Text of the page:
opium trade

Amitav Ghosh reaffirms his place as one of contemporary India’s greatest writers with this extraordinarily rich tale of class conflict, exploitation, and forbidden love against the background of the opium trade.

The story is set in 1838, shortly before the First Opium War in China, which set the stage for mounting conflict in India, as the opium trade declined. Ghosh’s unforgettable characters quickly take on lives of their own, thinking and speaking in their own, often uniquely personal variations on the languages and dialects of the era.

To achieve the remarkably musical cadence of the book’s dialogue, Ghosh immersed himself in contemporaneous dictionaries, grammars, and diaries. Sea of Poppies is a brilliant accomplishment. It’s worth re-reading—it’s that good.

Sea of Poppies (Ibis Trilogy #1) by Amitav Ghosh (2008) 559 pages ★★★★★

The jacket copy for the novel reads as follows:

In a time of colonial upheaval, fate has thrown together a diverse cast of Indians and Westerners, from a bankrupt raja to a widowed tribeswoman, from a mulatto American freedman to a freespirited French orphan. As their old family ties are washed away, they, like their historical counterparts, come to view themselves as jahaj-bhais, or ship-brothers. An unlikely dynasty is born, which will span continents, races, and generations.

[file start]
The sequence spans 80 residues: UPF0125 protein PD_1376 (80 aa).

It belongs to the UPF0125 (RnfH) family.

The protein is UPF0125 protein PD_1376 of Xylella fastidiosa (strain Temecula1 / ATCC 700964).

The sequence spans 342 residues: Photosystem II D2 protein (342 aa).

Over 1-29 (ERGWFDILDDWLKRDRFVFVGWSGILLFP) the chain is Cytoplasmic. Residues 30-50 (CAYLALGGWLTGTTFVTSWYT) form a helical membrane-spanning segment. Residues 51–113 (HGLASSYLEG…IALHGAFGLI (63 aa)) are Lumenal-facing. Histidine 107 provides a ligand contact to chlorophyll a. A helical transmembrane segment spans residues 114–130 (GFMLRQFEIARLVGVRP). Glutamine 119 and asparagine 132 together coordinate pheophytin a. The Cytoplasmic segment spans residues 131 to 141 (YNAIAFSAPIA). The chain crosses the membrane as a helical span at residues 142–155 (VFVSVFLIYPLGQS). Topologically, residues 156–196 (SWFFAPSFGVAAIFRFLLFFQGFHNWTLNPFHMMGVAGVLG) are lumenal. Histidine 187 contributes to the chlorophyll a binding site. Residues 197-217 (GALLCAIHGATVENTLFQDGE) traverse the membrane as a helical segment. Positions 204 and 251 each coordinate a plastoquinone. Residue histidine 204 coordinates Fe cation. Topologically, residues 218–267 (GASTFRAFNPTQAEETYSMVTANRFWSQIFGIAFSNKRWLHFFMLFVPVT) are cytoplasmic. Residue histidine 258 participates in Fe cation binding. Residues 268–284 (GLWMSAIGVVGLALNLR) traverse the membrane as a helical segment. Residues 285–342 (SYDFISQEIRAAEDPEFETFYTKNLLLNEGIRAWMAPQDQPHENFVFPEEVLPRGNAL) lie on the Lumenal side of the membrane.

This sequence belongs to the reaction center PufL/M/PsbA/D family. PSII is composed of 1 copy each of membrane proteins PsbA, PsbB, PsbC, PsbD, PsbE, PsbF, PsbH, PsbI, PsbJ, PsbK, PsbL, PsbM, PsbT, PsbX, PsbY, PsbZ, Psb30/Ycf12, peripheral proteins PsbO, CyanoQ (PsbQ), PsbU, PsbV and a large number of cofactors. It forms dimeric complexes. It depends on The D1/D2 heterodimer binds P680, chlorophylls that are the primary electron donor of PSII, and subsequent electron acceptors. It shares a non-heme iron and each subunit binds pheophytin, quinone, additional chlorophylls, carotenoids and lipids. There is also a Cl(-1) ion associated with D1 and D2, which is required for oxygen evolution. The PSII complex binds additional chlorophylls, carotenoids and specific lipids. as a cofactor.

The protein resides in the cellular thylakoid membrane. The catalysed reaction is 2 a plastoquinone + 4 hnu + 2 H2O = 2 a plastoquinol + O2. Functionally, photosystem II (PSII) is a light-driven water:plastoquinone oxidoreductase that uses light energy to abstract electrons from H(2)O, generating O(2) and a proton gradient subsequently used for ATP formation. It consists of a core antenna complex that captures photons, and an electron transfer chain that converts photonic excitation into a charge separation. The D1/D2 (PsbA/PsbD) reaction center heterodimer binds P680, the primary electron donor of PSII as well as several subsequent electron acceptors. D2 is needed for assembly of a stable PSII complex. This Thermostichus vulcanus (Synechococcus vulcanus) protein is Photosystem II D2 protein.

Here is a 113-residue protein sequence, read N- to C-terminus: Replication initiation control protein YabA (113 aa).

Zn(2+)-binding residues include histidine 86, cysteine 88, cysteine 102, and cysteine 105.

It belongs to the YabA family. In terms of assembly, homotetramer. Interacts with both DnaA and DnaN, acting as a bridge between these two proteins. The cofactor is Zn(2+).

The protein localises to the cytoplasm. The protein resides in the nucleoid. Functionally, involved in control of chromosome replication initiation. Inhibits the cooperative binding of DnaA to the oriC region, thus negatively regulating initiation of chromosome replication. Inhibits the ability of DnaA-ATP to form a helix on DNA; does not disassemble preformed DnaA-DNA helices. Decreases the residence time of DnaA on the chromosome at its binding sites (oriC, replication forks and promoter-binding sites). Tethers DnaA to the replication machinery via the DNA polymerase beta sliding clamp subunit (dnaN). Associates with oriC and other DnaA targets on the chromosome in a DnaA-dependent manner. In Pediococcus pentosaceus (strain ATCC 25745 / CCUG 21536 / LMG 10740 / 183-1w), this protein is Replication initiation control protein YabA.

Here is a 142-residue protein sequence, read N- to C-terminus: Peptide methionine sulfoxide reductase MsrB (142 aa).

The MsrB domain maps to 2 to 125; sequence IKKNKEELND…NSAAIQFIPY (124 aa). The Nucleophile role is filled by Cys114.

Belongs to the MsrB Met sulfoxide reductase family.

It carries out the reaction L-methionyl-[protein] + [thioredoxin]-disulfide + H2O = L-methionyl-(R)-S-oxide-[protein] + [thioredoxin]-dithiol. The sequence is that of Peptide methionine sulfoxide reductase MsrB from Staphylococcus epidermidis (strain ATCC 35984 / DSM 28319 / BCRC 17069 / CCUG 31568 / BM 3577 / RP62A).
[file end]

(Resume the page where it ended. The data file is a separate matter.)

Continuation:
The vast sweep of this historical adventure spans the lush poppy fields of the Ganges, the rolling high seas, the exotic backstreets of Canton. But it is the panorama of characters, whose diaspora encapsulates the vexed colonial history of the East itself, that makes Sea of Poppies so breathtakingly alive—a masterpiece from one of the world’s finest novelists.

Sea of Poppies is the first book in Amitav Ghosh’s extraordinary Ibis Trilogy. I’ve reviewed the second book in the trilogy, River of Smoke, at A brilliant Indian novel about the first Opium War. My review of the third volume is An outstanding Indian novelist looks at the Opium War. And for a history of the drug, see the author’s Smoke and Ashes: A Writer’s Journey Through Opium’s Hidden Histories (A new history of opium as addictive as the drug).

Another author, Edward Rutherfurd, dramatizes the Opium Wars in his monumental historical novel, China (Chinese history made fun and easy in a compelling novel).

You’ll find this book on my list of The decade’s top 10 historical novels, mysteries & thrillers, and science fiction

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